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Genetics and Genomics of Chronic Inflammatory Disorders, I: Inflammatory Bowel Disease 

Genetics and Genomics of Chronic Inflammatory Disorders, I: Inflammatory Bowel Disease
Chapter:
Genetics and Genomics of Chronic Inflammatory Disorders, I: Inflammatory Bowel Disease
Author(s):

Saad Pathan

and Derek P. Jewell

DOI:
10.1093/med/9780199896028.003.0028
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date: 30 October 2020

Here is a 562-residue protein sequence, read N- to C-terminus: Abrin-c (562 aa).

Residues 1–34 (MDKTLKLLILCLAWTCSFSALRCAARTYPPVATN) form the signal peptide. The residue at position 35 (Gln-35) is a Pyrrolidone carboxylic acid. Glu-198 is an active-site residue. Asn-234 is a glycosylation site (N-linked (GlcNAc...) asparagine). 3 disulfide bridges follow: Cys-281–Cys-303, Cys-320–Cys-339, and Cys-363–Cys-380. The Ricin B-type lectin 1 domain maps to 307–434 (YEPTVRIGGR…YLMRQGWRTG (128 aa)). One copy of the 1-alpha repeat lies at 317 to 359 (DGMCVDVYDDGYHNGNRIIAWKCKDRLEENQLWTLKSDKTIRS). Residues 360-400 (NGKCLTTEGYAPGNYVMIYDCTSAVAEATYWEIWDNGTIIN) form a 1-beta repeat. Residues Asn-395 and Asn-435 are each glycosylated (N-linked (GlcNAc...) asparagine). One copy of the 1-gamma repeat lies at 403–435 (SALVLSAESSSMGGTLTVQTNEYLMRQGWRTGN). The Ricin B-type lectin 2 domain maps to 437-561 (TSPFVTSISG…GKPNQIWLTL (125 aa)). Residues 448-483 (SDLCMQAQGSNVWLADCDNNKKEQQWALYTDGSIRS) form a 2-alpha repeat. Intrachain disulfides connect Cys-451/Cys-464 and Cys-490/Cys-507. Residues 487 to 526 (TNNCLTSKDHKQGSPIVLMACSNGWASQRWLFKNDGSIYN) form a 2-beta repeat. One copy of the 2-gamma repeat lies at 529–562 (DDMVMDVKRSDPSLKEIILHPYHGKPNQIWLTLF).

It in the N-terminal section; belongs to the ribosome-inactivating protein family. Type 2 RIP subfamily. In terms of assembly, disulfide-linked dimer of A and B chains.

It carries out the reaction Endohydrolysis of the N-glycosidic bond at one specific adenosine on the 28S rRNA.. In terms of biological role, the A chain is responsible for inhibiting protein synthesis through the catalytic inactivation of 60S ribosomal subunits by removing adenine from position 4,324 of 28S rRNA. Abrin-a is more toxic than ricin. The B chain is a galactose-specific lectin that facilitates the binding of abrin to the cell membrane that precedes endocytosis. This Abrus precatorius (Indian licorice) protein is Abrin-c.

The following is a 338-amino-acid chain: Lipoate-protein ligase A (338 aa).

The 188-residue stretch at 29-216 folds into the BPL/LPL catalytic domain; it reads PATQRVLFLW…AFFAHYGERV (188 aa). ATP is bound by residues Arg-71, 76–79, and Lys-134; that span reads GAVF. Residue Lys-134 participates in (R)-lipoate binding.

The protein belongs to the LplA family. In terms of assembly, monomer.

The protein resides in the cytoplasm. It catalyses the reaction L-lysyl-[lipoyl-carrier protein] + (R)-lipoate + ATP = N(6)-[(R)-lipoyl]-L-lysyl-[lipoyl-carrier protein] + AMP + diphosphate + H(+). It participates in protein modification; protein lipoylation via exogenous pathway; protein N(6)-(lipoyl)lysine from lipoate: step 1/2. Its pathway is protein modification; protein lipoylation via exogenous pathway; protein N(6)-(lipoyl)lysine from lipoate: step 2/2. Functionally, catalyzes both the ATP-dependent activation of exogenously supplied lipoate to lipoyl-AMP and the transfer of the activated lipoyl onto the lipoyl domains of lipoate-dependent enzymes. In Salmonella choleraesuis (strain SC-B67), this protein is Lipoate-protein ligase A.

Ulcerative colitis (UC) and Crohn’s disease (CD) are chronic inflammatory diseases of the intestine that can begin at any age, even in children. Both diseases are commonly known as inflammatory bowel diseases (IBD). They represent a major challenge, because their causation is unclear, medical treatment is far from satisfactory, and many patients require major surgery. The turning point in the genomic portrait of IBD was facilitated with the high-resolution detection of loci that individually have a very modest influence. There is compelling evidence for over 163 distinct genetic loci, and this has to date been unprecedented for a complex disease. More specifically, there are at least 30 distinct loci that are associated with the phenotype of CD, and 23 loci with UC. Moreover, the boundaries between CD and UC are blurred by the 110 loci that are exquisitely shared. There are also remarkable parallels and paradoxes between other diseases, such as inflammatory, autoimmune, infectious and primary immunodeficiencies. The evidence implies that an unbalanced triggering of the mucosal immune system towards commensal intestinal flora results in the development of chronic inflammatory diseases. The selection pressures for the common IBD associated variants are most likely to have been protection from infectious diseases. The disease associated variants within the genes, such as NOD2, IL23R, ATG16L1 and CARD9 have the potential to adversely affect innate and adaptive immunity, as well as mucosal barrier integrity and autophagy. A variety of causative variants have also been discovered within the associated loci that could render individuals susceptible to IBD and might influence the behaviour of the phenotype. The association between the exceedingly rare homozygous mutations and unusual phenotypes adds an additional dimension to probe the biology, as exemplified by the interleukin IL-10 receptor and IL-10 cytokine deficiencies. The new insights from unravelling the multitude of disease mechanisms are a prerequisite for novel personalised therapeutic strategies.

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